Non-Medical Ills Burden Hospitals

Physician's assistant Brian Kohuth checks a monitor as he treats a child's broken leg in an Aurora, Colo., emergency room.
Physician's assistant Brian Kohuth checks a monitor as he treats a child's broken leg in an Aurora, Colo., emergency room. (By John Moore -- Getty Images)
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By Amina Merchant
Monday, October 12, 2009

Amid all the debate over health-care reform, I find myself conflicted. I'm pleased because reform is vital; the U.S. health-care system does a disservice to many. Yet my experiences in medical school and residency have opened my eyes to the abuse that hospitals endure from patients taking advantage of the system. Both patients and hospitals need help.

Even if everyone in the United States had access to health care, health benefits would be optimized only if basic needs such as food and shelter are also met. I thought about this a lot last winter while working at medical centers on Chicago's West Side. At night, emergency rooms fill with healthy homeless patients in search of a warm bed and a good meal. Instead of seeking refuge in a shelter, where security and privacy are compromised, many homeless prefer a private room with a nurse to attend to them.

"I am suicidal with a plan," they say. People know that that phrase is a key to the psychiatric ward. After it is uttered, the hospital is obliged to house them overnight -- provide them a warm bed with a blanket and healthy meals. What would cost someone perhaps a hundred dollars in a basic hotel ends up costing taxpayers thousands -- because the hospital must provide not only a bed and food but staffing for its emergency room, a psychiatric consultation, one-to-one observation and monitoring of vital signs. The cost to the patient? A few hours in a heated waiting room.

This scenario plays out in hospitals across the country. Emergency rooms provide the only free point of access to various social services and so are targeted by not only the homeless but also victims of domestic abuse and drug addicts. Doctors and nurses trained to respond to matters of life and death find themselves confronting myriad non-acute social issues. The University of Chicago Medical Center determined this year that 40 percent of the 80,000 ER patients it admits annually did not require acute care. Emergency rooms are burdened with patients who come in for medication refills, routine vaccinations and other issues, in addition to those who do require immediate attention.

While working in a Chicago hospital as a medical student, I was once chased by a knife-wielding patient who claimed to have homicidal thoughts; with this display, he knew he could not be discharged. The man was homeless, and the situation was largely that he did not wish to live in a shelter or burden his family or friends. I have seen people refuse to leave the hospital because they do not want to pay the bus fare to go home. Still other patients are practically permanent residents at county hospitals. While some states provide poor U.S. citizens with social services such as nursing-home placement, some foreigners lean on county systems when their countries of origin do not take responsibility for their health care. Each day of this nonsense costs thousands of dollars per patient, billed to counties that are scrambling for funds.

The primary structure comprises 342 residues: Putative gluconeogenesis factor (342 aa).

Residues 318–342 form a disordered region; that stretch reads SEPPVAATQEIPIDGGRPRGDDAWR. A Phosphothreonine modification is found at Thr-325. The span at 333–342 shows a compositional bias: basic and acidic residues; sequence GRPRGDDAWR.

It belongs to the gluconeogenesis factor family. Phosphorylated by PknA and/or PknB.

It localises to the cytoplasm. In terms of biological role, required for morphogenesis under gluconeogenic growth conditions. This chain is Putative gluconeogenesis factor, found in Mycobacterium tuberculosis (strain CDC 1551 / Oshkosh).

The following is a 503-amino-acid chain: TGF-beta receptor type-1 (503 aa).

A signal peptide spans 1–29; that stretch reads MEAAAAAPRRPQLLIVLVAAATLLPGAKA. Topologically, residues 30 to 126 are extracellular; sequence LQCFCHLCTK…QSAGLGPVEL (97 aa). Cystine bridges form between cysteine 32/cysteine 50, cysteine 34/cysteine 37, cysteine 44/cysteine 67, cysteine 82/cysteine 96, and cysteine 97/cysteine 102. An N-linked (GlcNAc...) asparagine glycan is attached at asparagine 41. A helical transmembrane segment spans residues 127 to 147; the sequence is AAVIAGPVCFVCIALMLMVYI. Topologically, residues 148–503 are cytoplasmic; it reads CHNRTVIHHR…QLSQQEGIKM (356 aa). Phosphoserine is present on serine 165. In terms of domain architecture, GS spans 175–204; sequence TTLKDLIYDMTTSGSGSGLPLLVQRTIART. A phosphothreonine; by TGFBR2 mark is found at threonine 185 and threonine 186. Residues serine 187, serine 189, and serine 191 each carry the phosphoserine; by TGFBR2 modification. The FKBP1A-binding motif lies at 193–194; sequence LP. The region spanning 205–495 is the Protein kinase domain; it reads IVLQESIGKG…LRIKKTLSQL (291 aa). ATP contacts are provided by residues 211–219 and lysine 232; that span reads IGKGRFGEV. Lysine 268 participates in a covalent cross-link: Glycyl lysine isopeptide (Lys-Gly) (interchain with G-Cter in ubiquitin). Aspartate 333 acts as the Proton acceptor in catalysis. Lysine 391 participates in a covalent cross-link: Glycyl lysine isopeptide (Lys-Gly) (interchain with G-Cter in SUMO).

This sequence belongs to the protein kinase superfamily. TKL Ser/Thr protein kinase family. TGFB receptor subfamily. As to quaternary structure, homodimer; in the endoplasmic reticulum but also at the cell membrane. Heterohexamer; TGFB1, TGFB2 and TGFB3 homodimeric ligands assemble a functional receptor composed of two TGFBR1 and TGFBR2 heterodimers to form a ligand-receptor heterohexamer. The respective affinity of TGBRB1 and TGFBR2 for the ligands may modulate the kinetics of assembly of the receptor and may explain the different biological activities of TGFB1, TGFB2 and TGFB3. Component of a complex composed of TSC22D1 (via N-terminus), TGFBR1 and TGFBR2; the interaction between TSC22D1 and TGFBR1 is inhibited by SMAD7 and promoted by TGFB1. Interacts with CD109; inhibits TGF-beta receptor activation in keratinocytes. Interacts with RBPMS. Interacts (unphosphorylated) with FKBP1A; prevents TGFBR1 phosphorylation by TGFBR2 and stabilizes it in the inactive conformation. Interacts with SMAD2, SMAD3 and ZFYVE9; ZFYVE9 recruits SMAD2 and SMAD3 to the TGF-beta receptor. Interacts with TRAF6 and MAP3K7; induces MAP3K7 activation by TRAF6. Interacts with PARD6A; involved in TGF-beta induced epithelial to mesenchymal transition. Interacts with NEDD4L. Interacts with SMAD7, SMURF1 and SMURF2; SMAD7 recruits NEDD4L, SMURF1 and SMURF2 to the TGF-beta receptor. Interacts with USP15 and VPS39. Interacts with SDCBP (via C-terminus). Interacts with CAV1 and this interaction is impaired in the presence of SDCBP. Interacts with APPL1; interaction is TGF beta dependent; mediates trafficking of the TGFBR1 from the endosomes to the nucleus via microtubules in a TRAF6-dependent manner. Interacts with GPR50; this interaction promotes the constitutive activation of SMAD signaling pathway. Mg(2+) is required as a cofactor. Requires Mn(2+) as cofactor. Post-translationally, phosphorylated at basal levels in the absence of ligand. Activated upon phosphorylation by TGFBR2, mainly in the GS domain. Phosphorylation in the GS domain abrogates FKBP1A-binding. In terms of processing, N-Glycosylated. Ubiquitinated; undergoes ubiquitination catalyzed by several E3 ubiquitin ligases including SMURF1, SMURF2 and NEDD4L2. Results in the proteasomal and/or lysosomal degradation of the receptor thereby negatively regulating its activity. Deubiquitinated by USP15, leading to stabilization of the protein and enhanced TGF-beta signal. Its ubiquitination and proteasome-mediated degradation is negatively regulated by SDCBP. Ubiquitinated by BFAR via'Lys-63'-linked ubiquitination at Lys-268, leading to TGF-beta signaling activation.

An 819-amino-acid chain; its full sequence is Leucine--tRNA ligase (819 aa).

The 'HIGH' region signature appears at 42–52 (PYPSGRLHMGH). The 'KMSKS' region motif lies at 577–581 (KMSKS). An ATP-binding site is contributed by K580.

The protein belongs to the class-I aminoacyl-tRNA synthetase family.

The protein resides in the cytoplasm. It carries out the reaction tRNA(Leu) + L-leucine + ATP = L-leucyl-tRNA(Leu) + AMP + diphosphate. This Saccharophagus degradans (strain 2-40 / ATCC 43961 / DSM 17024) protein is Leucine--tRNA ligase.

The United States spends significantly more for health care than other industrialized nations, yet outcomes remain tragically worse by comparison. Expanding access to care may improve statistics, but responsible reform of the U.S. health-care system must include the capacity and funding of social services. If health care is made available to all Americans, care providers will be exploited, and costs will skyrocket, with hospital services a right but food and shelter remaining privileges. Already, hospitals are burdened with patients who are medically cleared but have nowhere to go. Thousands of dollars and work hours are wasted on patients each day just to arrange social services, whose cost to administer in an acute-care facility is more than it would be in other contexts and which siphon off funding from medical services.

Physicians are trained to practice medicine, and health-care reform ought to help them do that. Washington must take a comprehensive approach to reform. As Congress debates the costs of future care, lawmakers cannot forget that social services remain vital to cost control and effectiveness. Homelessness, unemployment and poverty have a serious effect on our health-care system. If these issues are not addressed with the same vigor, hospitals and doctors will continue to be stretched to administer services they are ill equipped to provide.

Amina Merchant is completing her general surgery residency in Chicago. She recently completed a Fulbright scholarship as an honorary research fellow at the London School of Hygiene and Tropical Medicine.


© 2009 The Washington Post Company

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